Volvo To Make History With New Factory In South Carolina [Video]

Volvo to Open Factory In South Carolina

In an effort to boost its American sales, Volvo will make history by building a new factory in South Carolina — making it the first Chinese-owned auto maker to build a factory in the United States. Volvo will invest $500 million into a new factory that will be based in Berkeley County, South Carolina, outside of Charleston.

Volvo’s sales, although up nine percent world-wide according to the New York Times, dropped eight percent in the United States last year, prompting the Swedish car maker to consider building a factory in South Carolina. The factory should employ approximately 2,000 people to start out, with plans to increase the staff to 4,000, in an area hit hard economically and with an unemployment rate higher than the national average.

“It illustrates how critical the North American region continues to be, even with China’s ascension to the largest new-car market on the planet” Karl Brauer, Senior Analyst at Kelley Blue Book told the New York Times.

North Carolina was a second choice, though that state was edged out by South Carolina Governor Nikki Haley’s promises of $200 million in state and local incentives, including $120 million in state-issued economic-development bonds, $30 million in grants, and $54 million from a state-owned utility company called Santee Cooper, according to the News and Observer.

South Carolina was also chosen because of its proximity to ports and facilities, according to Lex Kerssemakers, President and Chief Executive of Volvo Cars of North America. “One of the main criteria for us was infrastructure. South Carolina has people who know the industry, can work in the factory, and who understand our business,” said Kerssemakers.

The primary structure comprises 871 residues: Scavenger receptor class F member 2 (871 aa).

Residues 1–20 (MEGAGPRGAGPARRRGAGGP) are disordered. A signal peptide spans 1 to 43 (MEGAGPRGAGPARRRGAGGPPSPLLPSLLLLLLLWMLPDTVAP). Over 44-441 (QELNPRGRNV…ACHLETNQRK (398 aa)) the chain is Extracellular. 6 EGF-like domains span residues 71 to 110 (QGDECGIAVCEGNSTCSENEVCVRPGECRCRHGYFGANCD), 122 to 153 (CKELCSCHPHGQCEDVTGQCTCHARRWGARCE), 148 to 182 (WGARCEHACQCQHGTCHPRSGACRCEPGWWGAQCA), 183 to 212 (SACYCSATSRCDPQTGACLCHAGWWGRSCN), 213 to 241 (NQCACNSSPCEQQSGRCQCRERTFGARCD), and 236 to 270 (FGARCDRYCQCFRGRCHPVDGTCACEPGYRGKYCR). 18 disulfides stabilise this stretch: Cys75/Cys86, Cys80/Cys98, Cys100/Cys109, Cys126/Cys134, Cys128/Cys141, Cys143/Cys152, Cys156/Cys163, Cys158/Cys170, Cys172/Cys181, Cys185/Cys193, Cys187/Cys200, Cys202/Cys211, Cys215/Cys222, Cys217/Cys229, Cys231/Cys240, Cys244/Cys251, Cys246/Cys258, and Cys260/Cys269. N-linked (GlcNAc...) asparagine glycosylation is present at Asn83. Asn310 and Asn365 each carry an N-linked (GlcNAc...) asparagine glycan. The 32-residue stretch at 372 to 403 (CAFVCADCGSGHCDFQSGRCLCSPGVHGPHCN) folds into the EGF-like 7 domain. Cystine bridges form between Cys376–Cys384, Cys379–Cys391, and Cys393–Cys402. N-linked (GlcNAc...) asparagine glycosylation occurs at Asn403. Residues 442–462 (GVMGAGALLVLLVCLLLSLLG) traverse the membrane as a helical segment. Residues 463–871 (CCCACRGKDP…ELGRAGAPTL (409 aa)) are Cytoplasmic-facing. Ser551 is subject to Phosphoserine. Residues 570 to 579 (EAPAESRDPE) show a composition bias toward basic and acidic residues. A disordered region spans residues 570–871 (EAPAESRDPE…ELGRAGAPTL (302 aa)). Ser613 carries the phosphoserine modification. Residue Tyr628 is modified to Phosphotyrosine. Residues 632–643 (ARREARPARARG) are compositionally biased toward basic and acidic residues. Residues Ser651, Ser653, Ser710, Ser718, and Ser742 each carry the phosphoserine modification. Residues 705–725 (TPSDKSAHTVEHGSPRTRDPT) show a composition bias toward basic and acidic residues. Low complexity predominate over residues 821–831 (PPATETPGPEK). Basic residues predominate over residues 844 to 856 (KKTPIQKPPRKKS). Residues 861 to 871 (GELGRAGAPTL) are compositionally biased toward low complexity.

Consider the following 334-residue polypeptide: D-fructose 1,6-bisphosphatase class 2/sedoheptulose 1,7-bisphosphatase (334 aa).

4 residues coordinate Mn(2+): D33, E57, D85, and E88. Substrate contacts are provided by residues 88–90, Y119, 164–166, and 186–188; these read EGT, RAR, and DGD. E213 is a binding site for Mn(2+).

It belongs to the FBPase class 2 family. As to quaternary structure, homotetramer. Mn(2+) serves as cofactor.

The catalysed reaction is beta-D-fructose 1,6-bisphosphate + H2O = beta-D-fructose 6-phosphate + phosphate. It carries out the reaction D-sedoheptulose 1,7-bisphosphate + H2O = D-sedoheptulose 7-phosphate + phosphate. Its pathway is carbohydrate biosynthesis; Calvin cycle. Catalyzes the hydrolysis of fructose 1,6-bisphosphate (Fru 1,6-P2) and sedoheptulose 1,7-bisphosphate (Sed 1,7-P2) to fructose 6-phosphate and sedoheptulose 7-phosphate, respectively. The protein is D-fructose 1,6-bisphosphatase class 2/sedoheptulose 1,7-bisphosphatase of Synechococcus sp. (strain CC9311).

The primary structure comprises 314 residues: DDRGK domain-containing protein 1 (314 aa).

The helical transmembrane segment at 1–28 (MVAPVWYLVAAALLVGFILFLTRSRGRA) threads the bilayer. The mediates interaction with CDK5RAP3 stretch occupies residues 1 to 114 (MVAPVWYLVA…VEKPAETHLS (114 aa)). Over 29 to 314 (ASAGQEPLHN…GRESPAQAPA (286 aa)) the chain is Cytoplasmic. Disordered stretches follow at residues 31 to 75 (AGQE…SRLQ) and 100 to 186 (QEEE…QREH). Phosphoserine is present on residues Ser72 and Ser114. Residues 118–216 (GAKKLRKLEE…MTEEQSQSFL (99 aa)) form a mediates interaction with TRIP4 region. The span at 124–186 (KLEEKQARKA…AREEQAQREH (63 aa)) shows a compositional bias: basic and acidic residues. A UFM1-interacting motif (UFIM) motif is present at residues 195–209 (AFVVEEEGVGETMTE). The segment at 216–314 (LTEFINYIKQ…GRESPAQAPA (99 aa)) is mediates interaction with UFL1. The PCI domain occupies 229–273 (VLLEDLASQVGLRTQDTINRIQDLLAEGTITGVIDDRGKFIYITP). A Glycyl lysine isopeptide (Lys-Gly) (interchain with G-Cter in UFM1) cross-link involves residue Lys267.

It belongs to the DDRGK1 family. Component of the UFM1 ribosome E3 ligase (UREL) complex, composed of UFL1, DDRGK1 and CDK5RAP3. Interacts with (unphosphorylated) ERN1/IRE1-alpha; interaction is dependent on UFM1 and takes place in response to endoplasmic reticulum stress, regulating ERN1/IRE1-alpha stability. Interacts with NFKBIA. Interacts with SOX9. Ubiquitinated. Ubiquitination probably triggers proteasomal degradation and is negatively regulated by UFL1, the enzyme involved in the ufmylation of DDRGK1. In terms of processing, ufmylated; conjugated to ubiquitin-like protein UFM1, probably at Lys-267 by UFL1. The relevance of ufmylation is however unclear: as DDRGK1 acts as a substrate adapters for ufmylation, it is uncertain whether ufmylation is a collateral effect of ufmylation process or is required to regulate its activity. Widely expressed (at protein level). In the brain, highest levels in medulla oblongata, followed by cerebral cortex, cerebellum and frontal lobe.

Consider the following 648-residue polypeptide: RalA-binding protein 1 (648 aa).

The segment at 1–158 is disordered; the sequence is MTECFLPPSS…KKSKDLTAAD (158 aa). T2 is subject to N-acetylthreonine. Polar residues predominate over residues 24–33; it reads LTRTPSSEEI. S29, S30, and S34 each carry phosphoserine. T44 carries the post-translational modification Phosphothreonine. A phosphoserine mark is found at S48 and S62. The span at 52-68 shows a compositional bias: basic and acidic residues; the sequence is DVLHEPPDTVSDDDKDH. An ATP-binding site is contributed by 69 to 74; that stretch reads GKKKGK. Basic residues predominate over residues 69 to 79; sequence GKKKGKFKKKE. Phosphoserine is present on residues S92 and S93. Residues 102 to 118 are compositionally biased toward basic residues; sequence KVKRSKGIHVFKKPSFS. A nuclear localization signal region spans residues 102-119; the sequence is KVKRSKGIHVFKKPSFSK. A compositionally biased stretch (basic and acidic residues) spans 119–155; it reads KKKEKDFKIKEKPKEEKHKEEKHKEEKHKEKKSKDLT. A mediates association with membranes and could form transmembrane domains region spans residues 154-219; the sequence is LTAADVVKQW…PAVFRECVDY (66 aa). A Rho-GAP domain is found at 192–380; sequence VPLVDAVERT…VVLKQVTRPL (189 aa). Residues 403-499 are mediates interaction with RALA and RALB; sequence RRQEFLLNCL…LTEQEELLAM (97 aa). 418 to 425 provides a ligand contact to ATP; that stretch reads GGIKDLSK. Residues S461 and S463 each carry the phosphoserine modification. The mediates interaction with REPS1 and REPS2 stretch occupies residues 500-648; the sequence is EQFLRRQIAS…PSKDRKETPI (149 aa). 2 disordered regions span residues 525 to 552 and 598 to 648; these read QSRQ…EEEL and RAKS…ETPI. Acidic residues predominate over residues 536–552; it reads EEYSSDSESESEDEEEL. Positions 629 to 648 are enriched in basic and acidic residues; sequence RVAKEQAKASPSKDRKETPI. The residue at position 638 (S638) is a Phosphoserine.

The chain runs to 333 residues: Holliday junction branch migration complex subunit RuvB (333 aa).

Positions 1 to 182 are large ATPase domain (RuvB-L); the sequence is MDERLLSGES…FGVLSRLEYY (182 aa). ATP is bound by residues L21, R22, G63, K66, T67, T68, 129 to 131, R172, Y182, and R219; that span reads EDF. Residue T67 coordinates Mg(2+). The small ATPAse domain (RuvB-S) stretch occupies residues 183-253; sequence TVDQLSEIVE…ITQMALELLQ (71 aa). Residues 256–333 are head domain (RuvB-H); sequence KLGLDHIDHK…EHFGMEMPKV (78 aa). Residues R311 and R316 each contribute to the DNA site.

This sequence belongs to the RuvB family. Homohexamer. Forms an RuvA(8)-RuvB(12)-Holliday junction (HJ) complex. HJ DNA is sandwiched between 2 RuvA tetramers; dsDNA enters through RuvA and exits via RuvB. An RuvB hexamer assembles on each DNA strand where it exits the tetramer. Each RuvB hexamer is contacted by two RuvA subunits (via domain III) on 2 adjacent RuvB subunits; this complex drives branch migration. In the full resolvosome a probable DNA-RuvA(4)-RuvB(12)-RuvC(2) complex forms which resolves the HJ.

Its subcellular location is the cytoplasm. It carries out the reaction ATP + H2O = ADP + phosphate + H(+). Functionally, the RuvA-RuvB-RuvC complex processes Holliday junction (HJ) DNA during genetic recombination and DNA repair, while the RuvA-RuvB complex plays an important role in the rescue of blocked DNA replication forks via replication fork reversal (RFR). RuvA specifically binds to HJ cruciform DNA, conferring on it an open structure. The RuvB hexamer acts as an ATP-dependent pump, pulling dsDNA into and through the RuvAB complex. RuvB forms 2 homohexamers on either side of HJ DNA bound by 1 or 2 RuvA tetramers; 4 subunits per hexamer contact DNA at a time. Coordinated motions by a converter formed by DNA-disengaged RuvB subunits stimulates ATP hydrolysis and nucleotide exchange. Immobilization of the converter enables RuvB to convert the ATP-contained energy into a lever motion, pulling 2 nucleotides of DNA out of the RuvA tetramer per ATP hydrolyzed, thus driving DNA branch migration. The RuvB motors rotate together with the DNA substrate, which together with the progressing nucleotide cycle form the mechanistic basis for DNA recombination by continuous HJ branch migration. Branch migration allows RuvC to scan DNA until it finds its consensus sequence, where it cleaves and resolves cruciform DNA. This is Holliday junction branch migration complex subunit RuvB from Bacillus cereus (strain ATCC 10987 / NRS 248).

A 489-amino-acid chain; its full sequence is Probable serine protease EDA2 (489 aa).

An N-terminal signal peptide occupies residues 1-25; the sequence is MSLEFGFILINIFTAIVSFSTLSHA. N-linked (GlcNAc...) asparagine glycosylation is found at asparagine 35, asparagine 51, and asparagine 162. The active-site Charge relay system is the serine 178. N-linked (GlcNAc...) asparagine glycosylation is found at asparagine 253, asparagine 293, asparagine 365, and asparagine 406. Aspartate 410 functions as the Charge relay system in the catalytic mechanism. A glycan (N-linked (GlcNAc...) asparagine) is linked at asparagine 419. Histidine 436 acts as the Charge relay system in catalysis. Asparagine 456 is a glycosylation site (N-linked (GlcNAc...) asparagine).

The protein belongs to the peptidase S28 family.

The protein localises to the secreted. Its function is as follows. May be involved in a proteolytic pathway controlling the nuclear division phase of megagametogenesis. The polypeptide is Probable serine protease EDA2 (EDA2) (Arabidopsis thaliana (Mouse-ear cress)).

Construction will begin this fall, and the first vehicles will roll off the assembly line in 2018.

Volvo, which has plans to release a self-driving car in the next two years, joins luxury car manufacturers Mercedes Benz and BMW in South Carolina. In March, Mercedes Benz announced it will pour $500 million into a plant in North Charleston, South Carolina, to produce its next generation of Sprinter cargo vans, according to the New York Times. BMW builds sports utility vehicles in its plant in Spartanburg, South Carolina.

Auto manufacturers have begun expressing interest in building plants in Southern areas like South Carolina not just because of the state incentives, but also because the factories are close to engineering hubs. “There is a war for manufacturing talent and the South sells well,” Paul Harty, president of the Boston-based recruitment firm Seven Step RPO, told the Wall Street Journal. Seven Step RPO filled more than 30,000 positions in the U.S., with the majority of those jobs in the auto industry.

[Image Credit: Scott Olson/Getty Images]